Pacifico Beer.

Brought all the way from Mexico, just to take you back. 

A brand built on a sense of adventure. Over 9 years i made and oversaw a lot of the Pacifico work. Someone had to do it. We traveled throughout Mexico to identify  places and experiences that we deemed as quintessentially Pacifico. There was always a subtle sense of humor and sprinkles of absurdity that for me was required of a beer that's mostly about having a good time. The very first ad for Pacifico however set the course for the brand even today.

 

 

Print through the years.

Super 8 films and TV

If there is one thing that stands out about the Pacifico work, it’s the lo-fi handmade quality that we wanted to honor that permeated certain off the beaten path parts of Mexico that really represented the brand. Perhaps the most obvious tactic and perhaps the most unique were the Super 8mm films we made. We wanted to capture nostalgia and create a feeling that stood out from any other beer commercial and tapping into a very specific emotion that can be so authentically attached to Pacifico. We wanted to celebrate the adventure of Mexico's memories through this truth. Over time we would film over 25 Super 8mm commercials and films. All gritty and feeling purposefully cheap and unprofessional. Breaking the rules artfully and touring some of the most beautiful places throughout Mexico.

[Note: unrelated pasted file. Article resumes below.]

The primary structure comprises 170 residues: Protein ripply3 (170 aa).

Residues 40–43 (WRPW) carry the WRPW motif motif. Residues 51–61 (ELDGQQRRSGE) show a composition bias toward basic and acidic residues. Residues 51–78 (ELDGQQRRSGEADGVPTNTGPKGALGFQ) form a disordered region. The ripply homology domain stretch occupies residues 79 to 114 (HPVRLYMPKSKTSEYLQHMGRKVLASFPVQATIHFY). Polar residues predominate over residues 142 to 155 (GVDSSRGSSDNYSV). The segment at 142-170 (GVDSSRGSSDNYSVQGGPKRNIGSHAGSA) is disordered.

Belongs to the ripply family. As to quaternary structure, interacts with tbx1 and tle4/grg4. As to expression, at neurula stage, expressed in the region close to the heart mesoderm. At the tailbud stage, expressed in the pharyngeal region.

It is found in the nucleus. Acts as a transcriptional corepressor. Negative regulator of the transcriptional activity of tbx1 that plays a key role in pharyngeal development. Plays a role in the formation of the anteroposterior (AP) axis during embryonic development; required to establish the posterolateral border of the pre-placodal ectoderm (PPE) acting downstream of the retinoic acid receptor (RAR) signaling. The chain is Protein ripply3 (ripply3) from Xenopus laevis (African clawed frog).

Sad Hurts

The first spot was named Sad Hurts. An unexpected and unusual way to sell a beer we decided to feature honest, looming feeling of sadness that occurs when you realize your amazing beach vacation is about to end. After all, Pacifico was brought all the way from Mexico just to take you back. Directed by myself, the insight, execution and simple truth make it my favorite commercial of all time.

Sun Chasing

Called Sun Chasing, we shot this authentically capturing surfing on one side of Baja in the morning and driving across to the other side for sunset. It made for a long day despite the pretty simple and fun set ups.

 

Cliff Dive

While scouting another video we saw these guys jumping off the cliff. We paid them about $100 and for the privilege to film them with our Super 8s and made this TV spot. Typical spontaneity from this campaign and clients.

Experiments in Digital and Mobile.

The greatest spend was through digital campaigns. However, we did a lot of experimenting with technology on Pacifico. I think that both Paul Verdu and John Alvarado were also always pushing us. They could see the future where a lot of content needed to be made. However, beer is fun and so we always liked to make sure we were treading through the internet with a sense of humor. We made the first destination website. That meant you could actually visit the web pages as real life destinations. Hotel California in Todos Santos was where we painted our homepage. We created an early online scavenger hunt called the Pacifico Web Trek. And of course there was the ridiculous Rooster Alarm Clock. An app that was a camera set to a live rooster in Mexico that would crow when it wanted to. It was meant to be humorous, but also demonstrate the things you experience in Pacifico's Mexico. 

The world’s first website where you could visit the homepage online and in real life.   Mexico via Pacifico destination website home page. Each page was an actual location. Using webcams and overlaying the UX, Each page was a clickable functional page but also a place you could actually visit.